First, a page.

(Image – Writer: Alex de Campi, Artist: Tony Parker)
Ah, all good things must come to an end, and the end of Mayday is here. The mini series was the highlight of my monthly comics reading and was a top-notch story for the entire run. I’m eager to re-read the entire series as a whole, sure to find some nuggets I may have missed in my first go-round.
Writer Alex de Campi’s period spy piece really captured the feel of the early 1970s, propelled in no small part by what she did outside of telling the actual story: her personally curated soundtrack and the music and film recommendations she made in her end “Notes” section. She thinks cinematically, and she also probably thinks some things that would make the average person lose sleep at night. While Mayday was not as out of control bug-four-letter-word crazy as some of de Campi’s other offerings (Archie vs. Predator) she still packed plenty of action and intensity in each issue. And knife assaults. Felix loves him some up close knife kills.
Artist Tony Parker’s visuals captured de Campi’s chaotic tale with much sangfroid. Most of issue #5 takes place during a smoke bomb filled riot, and Parker and colorist Blond use shadows and canted angles to produce a dizzying, disorienting effect. Parker shows that he can convey much with little, specifically in two pages of Felix drifting at sea, leading to a double page splash where he encounters a surfacing sub. Now re-read those pages while listening to the Red Army Choir’s “Varchavianka.” Now you get it!
Are the adventures of Codename: Felix and Codename: Rose over? Mayday started off with Rose being the more perceptive and deceptive of the spy duo, but considering she wasn’t able to deliver the coveted microfilm, it would seem the KGB will likely “disappear” her. Felix turns out to be more resourceful than my initial impression of him. He was able to secret said microfilm in his mouth and the issue ends with a teaser for a future Felix story.
Spies, double-crossing, and the above-mentioned knife kills…do yourself a favor and pick up Mayday. So whether it be for “The Brandenburg School for Boys” or any other story, next time de Campi puts pen to paper I’m buying it.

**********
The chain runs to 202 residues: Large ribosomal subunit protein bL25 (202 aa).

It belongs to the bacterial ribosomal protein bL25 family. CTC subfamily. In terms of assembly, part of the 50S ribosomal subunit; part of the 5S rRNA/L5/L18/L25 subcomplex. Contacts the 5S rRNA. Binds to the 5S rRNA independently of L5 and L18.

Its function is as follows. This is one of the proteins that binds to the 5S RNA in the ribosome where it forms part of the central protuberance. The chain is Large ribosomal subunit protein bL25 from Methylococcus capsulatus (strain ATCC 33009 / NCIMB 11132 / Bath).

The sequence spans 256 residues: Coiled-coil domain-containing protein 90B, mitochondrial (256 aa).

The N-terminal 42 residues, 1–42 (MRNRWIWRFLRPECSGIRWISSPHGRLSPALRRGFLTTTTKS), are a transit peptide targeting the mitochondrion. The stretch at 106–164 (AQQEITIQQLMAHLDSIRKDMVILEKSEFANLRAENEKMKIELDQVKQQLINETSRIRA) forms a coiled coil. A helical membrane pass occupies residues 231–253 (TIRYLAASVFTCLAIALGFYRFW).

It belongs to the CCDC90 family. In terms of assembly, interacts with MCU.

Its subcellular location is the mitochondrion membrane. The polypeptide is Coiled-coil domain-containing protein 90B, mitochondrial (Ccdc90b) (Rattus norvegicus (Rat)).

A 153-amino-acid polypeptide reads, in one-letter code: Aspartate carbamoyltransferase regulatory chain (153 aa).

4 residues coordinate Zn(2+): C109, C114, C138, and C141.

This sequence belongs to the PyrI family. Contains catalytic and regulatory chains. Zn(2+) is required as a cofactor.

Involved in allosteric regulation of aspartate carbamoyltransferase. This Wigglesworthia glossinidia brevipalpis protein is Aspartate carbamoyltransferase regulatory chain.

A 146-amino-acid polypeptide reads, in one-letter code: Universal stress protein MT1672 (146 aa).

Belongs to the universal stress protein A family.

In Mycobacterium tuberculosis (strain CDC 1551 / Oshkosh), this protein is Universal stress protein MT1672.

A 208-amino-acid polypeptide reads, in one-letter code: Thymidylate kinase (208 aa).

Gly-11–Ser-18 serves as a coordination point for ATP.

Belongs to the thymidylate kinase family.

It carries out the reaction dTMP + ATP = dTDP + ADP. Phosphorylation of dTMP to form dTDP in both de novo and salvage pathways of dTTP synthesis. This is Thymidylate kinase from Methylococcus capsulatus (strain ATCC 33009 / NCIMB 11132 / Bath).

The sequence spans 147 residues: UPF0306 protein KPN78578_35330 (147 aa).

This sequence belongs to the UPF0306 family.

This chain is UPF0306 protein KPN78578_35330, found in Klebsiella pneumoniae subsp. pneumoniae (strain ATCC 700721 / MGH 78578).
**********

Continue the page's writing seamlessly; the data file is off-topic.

X-Men: Prime #1
(Marvel – Writers: Various, Artists: Various)
I write this on a Sunday, and in the background episode six hundred and something of The Simpsons provides noise. The X-Men now are like The Simpsons are to me now. I loved both in the 90’s, and in some weird way they helped shape me into who I am. As time went on I lost touch with them, occasional brilliant bursts led to long stretches of forgettable storylines and downright awful runs. Now I read reviews online of both, there’s not enough time in the day to waste on mediocre Simpsons episodes, or mediocre X-Men comics like X-Men Prime #1. It’s a good thing comic books take about ten minutes to read these days, because I only wasted twenty minutes reading this comic twice for this review.
This issue is mainly a place setter for all of the spinoff X-Men series to come. Kitty Pryde is the main character, and this issue positions her as the new leader, on a level with Scott, Ororo and Logan at least, even Professor X. It’s a great choice, as Kitty is a great character that we’ve seen grow up in the X-Men, and has evolved from the naive Sprite into a powerful, compassionate and pragmatic adult mutant with a deep soul. Over the years she’s become one of my favorite X-Men.
Like later seasons of The Simpsons, something seems off about Kitty and the other main characters though. Hopefully this will be course corrected in the upcoming spinoff series but for now we’ve got familiar images with no soul, going through the motions. Storm is about to throw in the towel, until she isn’t. Colossus had a non-creepy reason for moving into Kitty’s old room, until he doesn’t. Wolverine is on the team, except it isn’t the Wolverine we know. In fact the X-Men Blue team is a whole team of characters like this, alternate dimensions and time travel being the excuse not to simply let some of these characters like Logan, Jean and Scott remain dead.
In other words, there’s some hints that things could be good, I’m interested in X–Men Gold #1, but overall I could care less about most of the other X-Men comics coming out. Generation X could be interesting, especially if they focus on developing Jubilee and some of the various mutant students. But X–Men Blue just seems pointless, I still don’t get why the original teen X-Men are floating around. And the Weapon X series just seems like a rehash of the excellent Uncanny X-Force series.
I want to be excited for the new direction of X-Men comic books, but this did not stimulate that interest much, or really feel necessary to read on its own. The art is nice, and there are a couple of nice character moments between Kitty and Ororo.
At the end of the day though this feels like a placeholder until the next big shake up. Somebody major or not quite major dies, and convoluted plot points involving alternate timelines and characters from those places, who don’t quite add up to the originals, who act like later season Simpsons characters. They deliver their lines, but there doesn’t seem to be any character and soul left inside.